Do you want to allow an alternative to vaccination – such as mandatory testing on a weekly or other basis?
If so, you must also consider how often to provide the testing, what type of test to use, when to test, and who pays for the test. In some states, there are laws that require employers to cover all business related expenses. Therefore, in those states, you could not require the employee who refuses vaccination to cover the cost of their own testing. Also, you should consider if the employees will be paid for the time it takes to test. Likely, this would be considered working time that is compensable.

Will you provide leave for employees to get vaccinated and/or who have symptoms after vaccine?
Under the Biden mandate, as explained here, employers must provide paid time off for employees to become vaccinated. You should consider whether they would provide leave for employees to receive the vaccine and/or leave if employees experience symptoms after they receive the vaccine. If you already provide paid time off, you should consider whether you want to provide additional leave to incentivize the vaccinations rather than requiring employees to exhaust previously provided paid time off.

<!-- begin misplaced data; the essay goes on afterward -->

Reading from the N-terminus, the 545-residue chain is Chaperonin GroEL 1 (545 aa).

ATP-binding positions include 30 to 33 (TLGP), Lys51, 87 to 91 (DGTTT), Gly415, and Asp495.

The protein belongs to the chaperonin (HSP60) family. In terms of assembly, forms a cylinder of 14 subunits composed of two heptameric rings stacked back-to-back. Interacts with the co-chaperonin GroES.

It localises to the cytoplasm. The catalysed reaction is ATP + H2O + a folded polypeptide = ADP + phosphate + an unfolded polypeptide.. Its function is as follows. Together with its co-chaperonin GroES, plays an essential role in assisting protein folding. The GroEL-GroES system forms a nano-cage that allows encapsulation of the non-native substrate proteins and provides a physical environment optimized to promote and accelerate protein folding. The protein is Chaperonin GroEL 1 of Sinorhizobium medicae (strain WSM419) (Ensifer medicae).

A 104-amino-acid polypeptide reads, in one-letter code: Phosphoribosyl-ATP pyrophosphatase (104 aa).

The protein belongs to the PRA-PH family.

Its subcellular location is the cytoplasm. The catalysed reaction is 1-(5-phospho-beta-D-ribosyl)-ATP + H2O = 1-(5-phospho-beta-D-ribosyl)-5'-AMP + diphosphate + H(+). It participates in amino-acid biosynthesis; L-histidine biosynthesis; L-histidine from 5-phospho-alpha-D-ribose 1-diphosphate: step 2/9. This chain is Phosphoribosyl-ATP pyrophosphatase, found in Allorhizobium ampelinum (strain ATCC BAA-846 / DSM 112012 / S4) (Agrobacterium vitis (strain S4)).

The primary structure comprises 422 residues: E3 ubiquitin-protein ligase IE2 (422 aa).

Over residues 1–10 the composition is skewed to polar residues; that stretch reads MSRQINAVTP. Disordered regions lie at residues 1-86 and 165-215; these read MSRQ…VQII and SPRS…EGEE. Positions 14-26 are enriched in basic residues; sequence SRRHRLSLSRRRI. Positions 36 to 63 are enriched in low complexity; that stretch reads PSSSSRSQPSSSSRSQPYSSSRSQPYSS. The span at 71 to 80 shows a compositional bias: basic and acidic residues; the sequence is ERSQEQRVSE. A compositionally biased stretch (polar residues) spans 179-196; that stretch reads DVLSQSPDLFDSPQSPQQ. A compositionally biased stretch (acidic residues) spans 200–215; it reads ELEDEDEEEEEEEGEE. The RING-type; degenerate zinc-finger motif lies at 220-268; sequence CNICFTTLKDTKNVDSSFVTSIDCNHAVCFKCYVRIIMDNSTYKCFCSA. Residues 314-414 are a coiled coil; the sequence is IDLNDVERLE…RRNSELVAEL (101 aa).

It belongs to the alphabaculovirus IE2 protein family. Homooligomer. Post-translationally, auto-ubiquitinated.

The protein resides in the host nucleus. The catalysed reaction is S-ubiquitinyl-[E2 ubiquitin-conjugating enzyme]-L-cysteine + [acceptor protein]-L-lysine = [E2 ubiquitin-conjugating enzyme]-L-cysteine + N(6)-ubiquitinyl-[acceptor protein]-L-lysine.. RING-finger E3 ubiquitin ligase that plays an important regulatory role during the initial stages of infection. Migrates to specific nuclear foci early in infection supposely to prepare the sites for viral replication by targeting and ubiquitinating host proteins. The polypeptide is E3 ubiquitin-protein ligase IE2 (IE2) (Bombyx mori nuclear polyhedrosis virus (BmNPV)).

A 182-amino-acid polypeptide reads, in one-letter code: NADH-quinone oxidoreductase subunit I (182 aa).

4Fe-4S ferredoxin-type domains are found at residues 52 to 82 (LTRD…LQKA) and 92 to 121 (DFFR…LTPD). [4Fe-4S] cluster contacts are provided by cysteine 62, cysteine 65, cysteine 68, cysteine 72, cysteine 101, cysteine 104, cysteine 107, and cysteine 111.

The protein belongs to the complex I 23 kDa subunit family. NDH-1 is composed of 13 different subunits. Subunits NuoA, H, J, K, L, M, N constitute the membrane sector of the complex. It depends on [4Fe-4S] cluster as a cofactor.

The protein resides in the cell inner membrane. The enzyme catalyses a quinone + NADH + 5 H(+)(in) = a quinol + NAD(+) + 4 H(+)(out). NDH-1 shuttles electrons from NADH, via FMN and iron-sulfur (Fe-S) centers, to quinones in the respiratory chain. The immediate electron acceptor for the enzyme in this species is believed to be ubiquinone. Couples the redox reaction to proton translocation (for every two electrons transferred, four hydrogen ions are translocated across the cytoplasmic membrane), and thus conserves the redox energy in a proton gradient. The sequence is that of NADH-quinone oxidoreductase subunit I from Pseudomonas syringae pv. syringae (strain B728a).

What proof of vaccination will you require and how will you protect the privacy of that information?
Remember, vaccine records are medical records. While you may request documentation of vaccination status, you should control access to, and limit the use of, vaccination information.

Are you unionized?
If your workplace is unionized, mandatory vaccination may be the subject of collective bargaining agreements and you should refer to those agreements.

Will your mandate extend to visitors to the workplace – clients, vendors, etc.?
If you are requiring all employees to be vaccinated, you should consider whether you will also require all visitors who come to the workplace to be vaccinated. If you do choose to require all visitors to be vaccinated, consider how you will alert potential visitors to the workplace.